Samudra Beach, Kovalam
Stay along one of the scenic golden beaches of Thiruvananthapuram
Uday Samudra Beach Resort
Uday Samudra Leisure Hotel & Spa in Kovalam, Thiruvananthapuram, Kerala
WHERE TO STAY: Most visitors opt to stay along the beaches of Thiruvananthapuram, namely Kovalam, Chowara, Poovar and Varkala. I stayed in Uday Samudra Leisure Beach Hotel & Spa in Kovalam, which has a quaint beachfront that I especially enjoyed where one can watch local fishermen haul in large fishing nets in the morning. Another topnotch option is The Leela Kovalam, perched on a promontory, with spectacular sunset views over Samudra Beach. 

For those looking for an indulgent Ayurveda holiday, go for the award-winning resorts of Somatheeram and Manaltheeram overlooking Chowara Beach. For a backwaters retreat, Poovar Island Resort has an Ayurveda spa village set in a lush estuary. The floating villas here are amazing! Lastly, Varkala Beach is a scenic coastline with red laterite cliffs that offers affordable sleeps for the budget-conscious. If you insist on staying closer to the city center, check out Mascot Hotel Trivandrum.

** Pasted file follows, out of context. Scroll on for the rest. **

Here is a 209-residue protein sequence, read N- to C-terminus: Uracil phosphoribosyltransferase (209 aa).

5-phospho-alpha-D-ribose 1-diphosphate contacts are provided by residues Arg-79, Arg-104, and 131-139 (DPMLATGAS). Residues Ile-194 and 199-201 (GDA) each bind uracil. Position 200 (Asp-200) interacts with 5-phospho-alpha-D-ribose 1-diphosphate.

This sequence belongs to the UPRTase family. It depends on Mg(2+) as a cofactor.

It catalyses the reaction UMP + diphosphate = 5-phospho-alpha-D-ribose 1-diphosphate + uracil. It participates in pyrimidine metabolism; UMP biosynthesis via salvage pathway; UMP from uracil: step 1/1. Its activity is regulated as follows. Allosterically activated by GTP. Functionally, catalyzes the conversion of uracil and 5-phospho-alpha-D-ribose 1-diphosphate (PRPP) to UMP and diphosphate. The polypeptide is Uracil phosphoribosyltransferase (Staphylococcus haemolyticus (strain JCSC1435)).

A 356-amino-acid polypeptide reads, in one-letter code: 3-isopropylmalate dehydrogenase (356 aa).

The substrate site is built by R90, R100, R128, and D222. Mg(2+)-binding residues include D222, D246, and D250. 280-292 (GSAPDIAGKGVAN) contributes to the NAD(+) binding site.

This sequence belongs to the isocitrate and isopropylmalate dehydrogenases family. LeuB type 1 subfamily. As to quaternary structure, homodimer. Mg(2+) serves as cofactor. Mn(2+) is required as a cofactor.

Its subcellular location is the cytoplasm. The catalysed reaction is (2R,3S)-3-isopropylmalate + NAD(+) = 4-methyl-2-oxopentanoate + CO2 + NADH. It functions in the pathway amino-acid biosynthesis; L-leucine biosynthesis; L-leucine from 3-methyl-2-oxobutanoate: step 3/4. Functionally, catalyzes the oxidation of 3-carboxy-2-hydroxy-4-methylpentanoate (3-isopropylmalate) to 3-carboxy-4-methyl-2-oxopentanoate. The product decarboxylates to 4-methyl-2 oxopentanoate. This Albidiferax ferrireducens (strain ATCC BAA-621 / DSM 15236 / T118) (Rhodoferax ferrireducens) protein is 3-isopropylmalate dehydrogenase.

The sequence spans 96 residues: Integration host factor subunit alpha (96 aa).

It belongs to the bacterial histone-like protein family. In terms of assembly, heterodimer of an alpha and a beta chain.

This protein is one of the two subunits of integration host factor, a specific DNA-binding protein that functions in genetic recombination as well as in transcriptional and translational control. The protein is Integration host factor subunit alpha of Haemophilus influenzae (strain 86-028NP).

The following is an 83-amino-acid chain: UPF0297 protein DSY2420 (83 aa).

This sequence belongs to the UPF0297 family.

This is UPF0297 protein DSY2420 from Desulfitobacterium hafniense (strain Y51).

This blog post was made possible through Kerala Blog Express, a blogger tour organized by Kerala Tourism that took 27 travel bloggers from 14 countries on a two-week journey from Thiruvananthapuram to Wayanad. The exclusive tour was held from March 9 to 26, 2014.

Disclaimer: This is a sponsored post. I accept advertisers as long as they are relevant to travel, tourism, adventure and outdoors. For advertising inquiries, please e-mail

Saturday, March 1, 2014

Scratch Map Philippines Giveaway from QUIRKS! [SP]

I love maps. As a matter of fact, this blog of mine started because of one – the online travel map called Lakbayan, an interactive online map of the Philippines where you can tick off the places in the country you've visited. 

Like a hard copy version of Lakbayan, Scratch Map Philippines is a large, high-quality map with a top foil layer, so you can scratch off the places you've visited to reveal a whole new world below! The map is made by Luckies of London, the same guys who manufacture the best-selling gold-foil scratch map of the world. Awesome huh? Why not log-in and spread the word to get the chance to win this cool map of the Philippines in the widget below.

a Rafflecopter giveaway

Scratch Map Philippines by Luckies of London (PHP 1,350) is exclusively available at QUIRKS Novelties and Curiosities branches at Power Plant Mall, Shangri-la Plaza, SM Megamall and SM Aura. For their Facebook, Twitter and Instagram.

Disclaimer: This is a sponsored post. I accept advertisers as long as they are relevant to tourism, adventure and outdoors. For advertising inquiries, please e-mail
Related Posts Plugin for WordPress, Blogger...

Get Widget